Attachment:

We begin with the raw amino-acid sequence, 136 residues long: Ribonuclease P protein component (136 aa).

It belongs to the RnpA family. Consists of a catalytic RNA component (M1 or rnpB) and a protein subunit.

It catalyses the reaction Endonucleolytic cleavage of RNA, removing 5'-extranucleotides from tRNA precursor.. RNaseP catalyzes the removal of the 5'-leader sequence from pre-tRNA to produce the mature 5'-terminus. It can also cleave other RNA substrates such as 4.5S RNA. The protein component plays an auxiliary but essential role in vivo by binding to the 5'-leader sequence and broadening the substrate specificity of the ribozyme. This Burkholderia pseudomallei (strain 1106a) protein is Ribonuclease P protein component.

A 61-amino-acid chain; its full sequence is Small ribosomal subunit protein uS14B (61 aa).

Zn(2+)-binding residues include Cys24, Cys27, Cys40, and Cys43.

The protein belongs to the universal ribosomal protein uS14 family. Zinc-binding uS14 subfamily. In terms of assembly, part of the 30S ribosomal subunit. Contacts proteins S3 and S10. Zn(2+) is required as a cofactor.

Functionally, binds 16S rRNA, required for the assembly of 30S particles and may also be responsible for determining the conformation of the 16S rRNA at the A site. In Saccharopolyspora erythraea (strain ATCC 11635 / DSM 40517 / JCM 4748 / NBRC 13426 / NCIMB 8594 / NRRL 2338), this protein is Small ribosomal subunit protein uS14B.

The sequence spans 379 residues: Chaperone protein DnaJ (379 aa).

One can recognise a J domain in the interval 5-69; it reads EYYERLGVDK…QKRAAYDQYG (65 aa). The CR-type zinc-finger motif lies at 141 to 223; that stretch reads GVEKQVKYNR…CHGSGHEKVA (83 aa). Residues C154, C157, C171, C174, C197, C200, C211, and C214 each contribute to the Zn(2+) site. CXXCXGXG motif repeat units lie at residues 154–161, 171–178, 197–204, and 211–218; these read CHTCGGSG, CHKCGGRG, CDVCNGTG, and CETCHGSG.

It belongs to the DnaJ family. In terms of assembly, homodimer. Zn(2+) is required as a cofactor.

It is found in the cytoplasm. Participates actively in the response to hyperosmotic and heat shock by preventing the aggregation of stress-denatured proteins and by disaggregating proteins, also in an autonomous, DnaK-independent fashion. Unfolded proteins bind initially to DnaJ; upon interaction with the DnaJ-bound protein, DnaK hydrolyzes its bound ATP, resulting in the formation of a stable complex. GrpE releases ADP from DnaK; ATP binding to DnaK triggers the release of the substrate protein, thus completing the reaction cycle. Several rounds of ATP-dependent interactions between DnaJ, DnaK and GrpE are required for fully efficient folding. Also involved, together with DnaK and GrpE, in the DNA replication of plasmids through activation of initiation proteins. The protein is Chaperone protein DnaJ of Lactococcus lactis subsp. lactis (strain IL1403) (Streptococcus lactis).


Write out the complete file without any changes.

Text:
We begin with the raw amino-acid sequence, 136 residues long: Ribonuclease P protein component (136 aa).

It belongs to the RnpA family. Consists of a catalytic RNA component (M1 or rnpB) and a protein subunit.

It catalyses the reaction Endonucleolytic cleavage of RNA, removing 5'-extranucleotides from tRNA precursor.. RNaseP catalyzes the removal of the 5'-leader sequence from pre-tRNA to produce the mature 5'-terminus. It can also cleave other RNA substrates such as 4.5S RNA. The protein component plays an auxiliary but essential role in vivo by binding to the 5'-leader sequence and broadening the substrate specificity of the ribozyme. This Burkholderia pseudomallei (strain 1106a) protein is Ribonuclease P protein component.

A 61-amino-acid chain; its full sequence is Small ribosomal subunit protein uS14B (61 aa).

Zn(2+)-binding residues include Cys24, Cys27, Cys40, and Cys43.

The protein belongs to the universal ribosomal protein uS14 family. Zinc-binding uS14 subfamily. In terms of assembly, part of the 30S ribosomal subunit. Contacts proteins S3 and S10. Zn(2+) is required as a cofactor.

Functionally, binds 16S rRNA, required for the assembly of 30S particles and may also be responsible for determining the conformation of the 16S rRNA at the A site. In Saccharopolyspora erythraea (strain ATCC 11635 / DSM 40517 / JCM 4748 / NBRC 13426 / NCIMB 8594 / NRRL 2338), this protein is Small ribosomal subunit protein uS14B.

The sequence spans 379 residues: Chaperone protein DnaJ (379 aa).

One can recognise a J domain in the interval 5-69; it reads EYYERLGVDK…QKRAAYDQYG (65 aa). The CR-type zinc-finger motif lies at 141 to 223; that stretch reads GVEKQVKYNR…CHGSGHEKVA (83 aa). Residues C154, C157, C171, C174, C197, C200, C211, and C214 each contribute to the Zn(2+) site. CXXCXGXG motif repeat units lie at residues 154–161, 171–178, 197–204, and 211–218; these read CHTCGGSG, CHKCGGRG, CDVCNGTG, and CETCHGSG.

It belongs to the DnaJ family. In terms of assembly, homodimer. Zn(2+) is required as a cofactor.

It is found in the cytoplasm. Participates actively in the response to hyperosmotic and heat shock by preventing the aggregation of stress-denatured proteins and by disaggregating proteins, also in an autonomous, DnaK-independent fashion. Unfolded proteins bind initially to DnaJ; upon interaction with the DnaJ-bound protein, DnaK hydrolyzes its bound ATP, resulting in the formation of a stable complex. GrpE releases ADP from DnaK; ATP binding to DnaK triggers the release of the substrate protein, thus completing the reaction cycle. Several rounds of ATP-dependent interactions between DnaJ, DnaK and GrpE are required for fully efficient folding. Also involved, together with DnaK and GrpE, in the DNA replication of plasmids through activation of initiation proteins. The protein is Chaperone protein DnaJ of Lactococcus lactis subsp. lactis (strain IL1403) (Streptococcus lactis).